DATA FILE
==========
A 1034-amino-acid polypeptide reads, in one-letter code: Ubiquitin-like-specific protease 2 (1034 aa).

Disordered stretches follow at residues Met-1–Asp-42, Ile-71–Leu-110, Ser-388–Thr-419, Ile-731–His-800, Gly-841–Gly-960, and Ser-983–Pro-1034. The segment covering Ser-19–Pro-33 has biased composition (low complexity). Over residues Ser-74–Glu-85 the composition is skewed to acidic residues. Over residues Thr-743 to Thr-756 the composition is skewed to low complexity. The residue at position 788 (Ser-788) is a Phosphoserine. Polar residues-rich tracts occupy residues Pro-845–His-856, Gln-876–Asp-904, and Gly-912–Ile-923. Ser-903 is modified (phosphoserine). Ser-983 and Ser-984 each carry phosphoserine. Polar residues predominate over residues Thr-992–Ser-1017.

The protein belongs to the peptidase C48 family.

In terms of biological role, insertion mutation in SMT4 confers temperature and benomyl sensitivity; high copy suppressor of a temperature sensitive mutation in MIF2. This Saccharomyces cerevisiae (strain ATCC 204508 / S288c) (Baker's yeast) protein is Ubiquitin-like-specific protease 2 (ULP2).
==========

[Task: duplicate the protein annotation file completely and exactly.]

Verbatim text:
A 1034-amino-acid polypeptide reads, in one-letter code: Ubiquitin-like-specific protease 2 (1034 aa).

Disordered stretches follow at residues Met-1–Asp-42, Ile-71–Leu-110, Ser-388–Thr-419, Ile-731–His-800, Gly-841–Gly-960, and Ser-983–Pro-1034. The segment covering Ser-19–Pro-33 has biased composition (low complexity). Over residues Ser-74–Glu-85 the composition is skewed to acidic residues. Over residues Thr-743 to Thr-756 the composition is skewed to low complexity. The residue at position 788 (Ser-788) is a Phosphoserine. Polar residues-rich tracts occupy residues Pro-845–His-856, Gln-876–Asp-904, and Gly-912–Ile-923. Ser-903 is modified (phosphoserine). Ser-983 and Ser-984 each carry phosphoserine. Polar residues predominate over residues Thr-992–Ser-1017.

The protein belongs to the peptidase C48 family.

In terms of biological role, insertion mutation in SMT4 confers temperature and benomyl sensitivity; high copy suppressor of a temperature sensitive mutation in MIF2. This Saccharomyces cerevisiae (strain ATCC 204508 / S288c) (Baker's yeast) protein is Ubiquitin-like-specific protease 2 (ULP2).